A sedimentation rate test measures the speed in which blood cells settle to the bottom of a test tube. Abnormalities in the blood can cause cells to sink more rapidly.

 

Septicemia

Invasion of the bloodstream by bacteria, viruses, or fungi from an infection; also called blood poisoning.

 

Shunt

A connector to allow blood flow between two locations.

 

Skin lesion

Destructive change in skin tissue, such as a wound, injury, or inflammation.

 

Spinal canal

The passageway in successive vertebrae through which the spinal cord passes.

 

Stoma

Mouth like surgical opening on the surface of the body to create access to an internal organ.

 

Supine

Lying face upward.

 

Surgeon

Physician who specializes in surgery.

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T

 

 

 

Thin prep pap screen

A type of test used to screen for cervical cancer.

 

Thoracic

Relating to the chest or thorax.

 

Throat culture

A test to detect and identify a bacterial, fungal or viral infection in the throat.

 

Thyroid gland

Endocrine gland located in the neck that regulates metabolism (the chemical processes in the body) and growth; the gland produces thyroid hormone.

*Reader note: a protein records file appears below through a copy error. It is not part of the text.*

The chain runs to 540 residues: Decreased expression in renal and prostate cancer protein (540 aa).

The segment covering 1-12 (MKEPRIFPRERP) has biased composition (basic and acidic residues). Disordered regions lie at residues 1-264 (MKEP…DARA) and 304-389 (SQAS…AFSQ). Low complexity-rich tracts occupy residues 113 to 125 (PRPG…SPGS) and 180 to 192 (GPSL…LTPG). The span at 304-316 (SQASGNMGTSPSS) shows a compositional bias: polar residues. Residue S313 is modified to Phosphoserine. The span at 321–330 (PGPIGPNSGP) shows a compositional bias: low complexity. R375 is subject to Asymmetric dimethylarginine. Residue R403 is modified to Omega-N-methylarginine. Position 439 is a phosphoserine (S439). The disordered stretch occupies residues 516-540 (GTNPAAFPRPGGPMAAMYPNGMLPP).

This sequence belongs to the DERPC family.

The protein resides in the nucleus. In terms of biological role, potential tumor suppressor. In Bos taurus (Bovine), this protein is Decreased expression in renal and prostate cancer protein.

Tibia

Shin bone or larger bone of the lower leg.

 

Transurethral

Through the urethra (narrow channel through which urine passes from the bladder out of the body).

 

Transvaginal

Through the vagina (the passageway through which fluid passes out of the body during menstrual periods).

 

TSH

Thyroid stimulating hormone is a hormone secreted by the pituitary gland that is used to regulate thyroid function.

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U

 

 

 

Ultrasound

Diagnostic imaging technique which uses high-frequency sound waves and a computer to create images of blood vessels, tissues, and organs. Ultrasounds are used to view internal organs as they function, and to assess blood flow through various vessels.

 

Umbilical

Referring to the rope-like cord connecting the fetus to the placenta. The umbilical cord contains two arteries and a vein, which carry oxygen and nutrients to the fetus and waste products away from the fetus.

 

Uninsured

View payment options for the uninsured.

 

Urinalysis

A physical or chemical test of the urine.

 

Urine pregnancy test

A test to look for human chorionic gonadotropin (hCG), also called the pregnancy hormone. This hormone is only present during pregnancy.

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V

 

 

 

Vascular

Pertaining to blood vessels.

 

Vena cava

Either of two large veins that return oxygen-depleted blood to the right atrium of the heart.

 

Venipuncture

Puncture of a vein for the withdrawal of blood or for intravenous medication.

 

Ventral

Toward or on or near the belly.

 

Vitamin B12

Vitamin B12 is necessary for creating new red blood cells, maintaining nervous system health, and growth and development in children.

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X

 

 

 

X-ray

Diagnostic test which uses invisible electromagnetic energy beams to produce images of internal tissues, bones, and organs onto film.